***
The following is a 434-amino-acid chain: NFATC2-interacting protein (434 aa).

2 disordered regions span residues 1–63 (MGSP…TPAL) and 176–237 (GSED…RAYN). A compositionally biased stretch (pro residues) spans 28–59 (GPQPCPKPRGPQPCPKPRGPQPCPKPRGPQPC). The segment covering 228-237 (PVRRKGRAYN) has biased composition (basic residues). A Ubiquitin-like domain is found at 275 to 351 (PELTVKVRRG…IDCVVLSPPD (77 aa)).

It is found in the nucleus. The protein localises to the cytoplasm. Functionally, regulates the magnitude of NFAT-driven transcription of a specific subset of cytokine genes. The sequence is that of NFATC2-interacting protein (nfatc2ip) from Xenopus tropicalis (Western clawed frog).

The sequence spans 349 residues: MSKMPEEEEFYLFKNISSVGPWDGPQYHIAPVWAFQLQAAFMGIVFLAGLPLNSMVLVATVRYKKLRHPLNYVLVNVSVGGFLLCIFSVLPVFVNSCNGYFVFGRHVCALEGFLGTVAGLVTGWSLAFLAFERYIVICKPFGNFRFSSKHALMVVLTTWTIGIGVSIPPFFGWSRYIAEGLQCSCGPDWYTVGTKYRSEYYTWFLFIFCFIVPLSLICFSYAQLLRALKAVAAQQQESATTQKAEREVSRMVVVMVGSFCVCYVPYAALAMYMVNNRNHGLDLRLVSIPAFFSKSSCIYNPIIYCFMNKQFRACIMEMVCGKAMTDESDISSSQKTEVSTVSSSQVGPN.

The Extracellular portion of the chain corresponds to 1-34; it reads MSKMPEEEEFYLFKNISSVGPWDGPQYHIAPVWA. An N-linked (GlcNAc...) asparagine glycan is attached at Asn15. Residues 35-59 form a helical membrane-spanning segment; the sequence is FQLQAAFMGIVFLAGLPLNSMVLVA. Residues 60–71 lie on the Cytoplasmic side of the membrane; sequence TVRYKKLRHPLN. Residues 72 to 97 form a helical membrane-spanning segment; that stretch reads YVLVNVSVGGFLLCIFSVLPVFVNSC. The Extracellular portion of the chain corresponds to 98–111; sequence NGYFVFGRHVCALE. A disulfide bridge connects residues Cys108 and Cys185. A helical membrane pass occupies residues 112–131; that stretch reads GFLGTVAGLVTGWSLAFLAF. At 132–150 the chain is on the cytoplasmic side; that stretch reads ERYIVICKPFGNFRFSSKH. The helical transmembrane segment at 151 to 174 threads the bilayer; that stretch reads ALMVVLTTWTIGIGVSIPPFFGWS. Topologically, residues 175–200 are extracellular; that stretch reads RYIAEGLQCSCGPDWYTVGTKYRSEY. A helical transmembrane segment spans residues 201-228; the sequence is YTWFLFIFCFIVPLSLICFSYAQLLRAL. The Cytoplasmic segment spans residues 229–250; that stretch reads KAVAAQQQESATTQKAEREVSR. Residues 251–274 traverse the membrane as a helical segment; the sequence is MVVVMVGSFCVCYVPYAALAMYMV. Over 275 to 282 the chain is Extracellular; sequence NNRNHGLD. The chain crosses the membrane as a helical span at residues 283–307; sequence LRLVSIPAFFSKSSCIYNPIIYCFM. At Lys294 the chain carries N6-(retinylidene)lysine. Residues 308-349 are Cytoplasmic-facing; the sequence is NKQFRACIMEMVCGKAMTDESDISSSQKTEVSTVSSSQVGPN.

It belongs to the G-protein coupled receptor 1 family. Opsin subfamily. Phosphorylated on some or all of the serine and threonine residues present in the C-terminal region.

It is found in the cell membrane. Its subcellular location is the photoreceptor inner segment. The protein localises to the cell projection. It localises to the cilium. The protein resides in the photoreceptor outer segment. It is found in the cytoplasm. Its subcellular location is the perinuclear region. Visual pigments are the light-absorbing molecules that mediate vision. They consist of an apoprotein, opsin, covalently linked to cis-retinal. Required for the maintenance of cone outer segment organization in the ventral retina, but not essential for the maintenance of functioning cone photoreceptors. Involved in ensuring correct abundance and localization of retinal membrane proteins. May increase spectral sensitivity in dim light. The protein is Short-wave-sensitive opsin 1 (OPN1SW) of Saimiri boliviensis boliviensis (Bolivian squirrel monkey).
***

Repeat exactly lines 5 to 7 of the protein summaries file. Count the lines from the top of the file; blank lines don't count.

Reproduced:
The Extracellular portion of the chain corresponds to 1-34; it reads MSKMPEEEEFYLFKNISSVGPWDGPQYHIAPVWA. An N-linked (GlcNAc...) asparagine glycan is attached at Asn15. Residues 35-59 form a helical membrane-spanning segment; the sequence is FQLQAAFMGIVFLAGLPLNSMVLVA. Residues 60–71 lie on the Cytoplasmic side of the membrane; sequence TVRYKKLRHPLN. Residues 72 to 97 form a helical membrane-spanning segment; that stretch reads YVLVNVSVGGFLLCIFSVLPVFVNSC. The Extracellular portion of the chain corresponds to 98–111; sequence NGYFVFGRHVCALE. A disulfide bridge connects residues Cys108 and Cys185. A helical membrane pass occupies residues 112–131; that stretch reads GFLGTVAGLVTGWSLAFLAF. At 132–150 the chain is on the cytoplasmic side; that stretch reads ERYIVICKPFGNFRFSSKH. The helical transmembrane segment at 151 to 174 threads the bilayer; that stretch reads ALMVVLTTWTIGIGVSIPPFFGWS. Topologically, residues 175–200 are extracellular; that stretch reads RYIAEGLQCSCGPDWYTVGTKYRSEY. A helical transmembrane segment spans residues 201-228; the sequence is YTWFLFIFCFIVPLSLICFSYAQLLRAL. The Cytoplasmic segment spans residues 229–250; that stretch reads KAVAAQQQESATTQKAEREVSR. Residues 251–274 traverse the membrane as a helical segment; the sequence is MVVVMVGSFCVCYVPYAALAMYMV. Over 275 to 282 the chain is Extracellular; sequence NNRNHGLD. The chain crosses the membrane as a helical span at residues 283–307; sequence LRLVSIPAFFSKSSCIYNPIIYCFM. At Lys294 the chain carries N6-(retinylidene)lysine. Residues 308-349 are Cytoplasmic-facing; the sequence is NKQFRACIMEMVCGKAMTDESDISSSQKTEVSTVSSSQVGPN.

It belongs to the G-protein coupled receptor 1 family. Opsin subfamily. Phosphorylated on some or all of the serine and threonine residues present in the C-terminal region.

It is found in the cell membrane. Its subcellular location is the photoreceptor inner segment. The protein localises to the cell projection. It localises to the cilium. The protein resides in the photoreceptor outer segment. It is found in the cytoplasm. Its subcellular location is the perinuclear region. Visual pigments are the light-absorbing molecules that mediate vision. They consist of an apoprotein, opsin, covalently linked to cis-retinal. Required for the maintenance of cone outer segment organization in the ventral retina, but not essential for the maintenance of functioning cone photoreceptors. Involved in ensuring correct abundance and localization of retinal membrane proteins. May increase spectral sensitivity in dim light. The protein is Short-wave-sensitive opsin 1 (OPN1SW) of Saimiri boliviensis boliviensis (Bolivian squirrel monkey).